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Letters to the editor

05.08.2021 – Compilation by MARC LETTAU

Swiss multilingualismis on the rise

It pleases me to read that Switzerland is becoming more multilingual. Understanding and speaking other languages enhances one’s quality of life. Every language you learn is like an extra room in the house, offering a different angle and outlook on the world. I read material in German, English, Russian and French on a daily basis, thanks to the internet.

Walter Zweifel, Wellington, New Zealand

You can talk about Switzerland and its four languages, but it’s a shame that German isn’t on the school curriculum from a young age in French-speaking Switzerland. I live in Norway, and my two children speak French with me and Finnish with their mother. Norwegian and English are taught from kindergarten.

Jean-Claude Burri, Norway

I am extremely grateful about being able to switch easily between four languages – Italian, French, German and English! It has definitely widened my horizons. I don’t understand Swiss-German (sorry!) and would prefer it if standard German were spoken more often on television and radio at least.

Maria Luisa Kupka, Munich, Germany

I have lived in Copenhagen for over 50 years, I am married to an Englishman, and we mainly speak English and Danish at home. But I have not forgotten my Bernese German. And French remains my second native tongue, which I still use at the Alliance Française in Copenhagen. We Swiss are very fortunate to be able to use all the languages we have.

Margrith Moody-Zumstein, Denmark

When people ask which Swiss language I talk, I always say the fifth language, English. So thanks for the validation! After 33 years in the U.S. I confuse myself with what is South African, British or American English. We all understand all the dialects.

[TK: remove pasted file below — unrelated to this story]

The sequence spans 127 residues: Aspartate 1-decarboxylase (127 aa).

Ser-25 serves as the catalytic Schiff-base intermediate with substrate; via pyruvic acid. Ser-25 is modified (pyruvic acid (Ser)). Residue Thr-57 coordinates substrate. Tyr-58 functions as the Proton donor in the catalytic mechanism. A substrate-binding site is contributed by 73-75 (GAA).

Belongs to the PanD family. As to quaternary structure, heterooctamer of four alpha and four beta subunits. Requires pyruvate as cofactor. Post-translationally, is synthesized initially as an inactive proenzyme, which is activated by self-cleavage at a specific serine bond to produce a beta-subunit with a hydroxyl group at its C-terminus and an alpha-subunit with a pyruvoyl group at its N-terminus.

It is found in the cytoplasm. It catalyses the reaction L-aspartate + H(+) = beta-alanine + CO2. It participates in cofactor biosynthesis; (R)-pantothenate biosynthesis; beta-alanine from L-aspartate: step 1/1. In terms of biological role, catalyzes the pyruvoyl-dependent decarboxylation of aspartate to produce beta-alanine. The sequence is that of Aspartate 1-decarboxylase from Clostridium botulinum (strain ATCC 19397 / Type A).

Erika White, USA

Learning a language means you can relate to the mentality and way of thinking of the people who speak it, and that is always good on a human level…

Elisabeth Hoffmann, France

Many Swiss write in excellent German, but unfortunately few can articulate themselves fluently and correctly when they open their mouths. That’s not good! We should talk in standard German to people with other languages – even if these people understand a bit of Swiss German. Should the Italian, French and Romansh speakers in German-speaking Switzerland really have to cope with all the dialects? When we travel to Italy, we expect the Italians to speak to us in proper Italian, not in some indecipherable patois.

Mena Cebolla-Huonder, Malaga, Spain

Why Swiss politicians consideredsilencing the scientists on Covid

Reading this article made me feel very uneasy. Any political decision in a democracy needs to be made transparently. For a start, the unfortunate practice of consulting behind closed doors is anything but democratic, in my view. Don’t politicians have the guts to come out and explain their decisions? If they can’t be open, why should they tell us what to do? This attempt to muzzle the scientists is a case in point.

Andreas Müller, Ellwangen, Germany

It seems basic common sense to me to listen to the scientists, especially about a problem of the scale we are currently experiencing. Politics, by definition, is about serving the people and that’s how it needs to stay. That means politicians should always give due consideration to the scientific perspective regarding an issue outside their field of influence.

Ralf Udo Krebs, Pasto, Colombia

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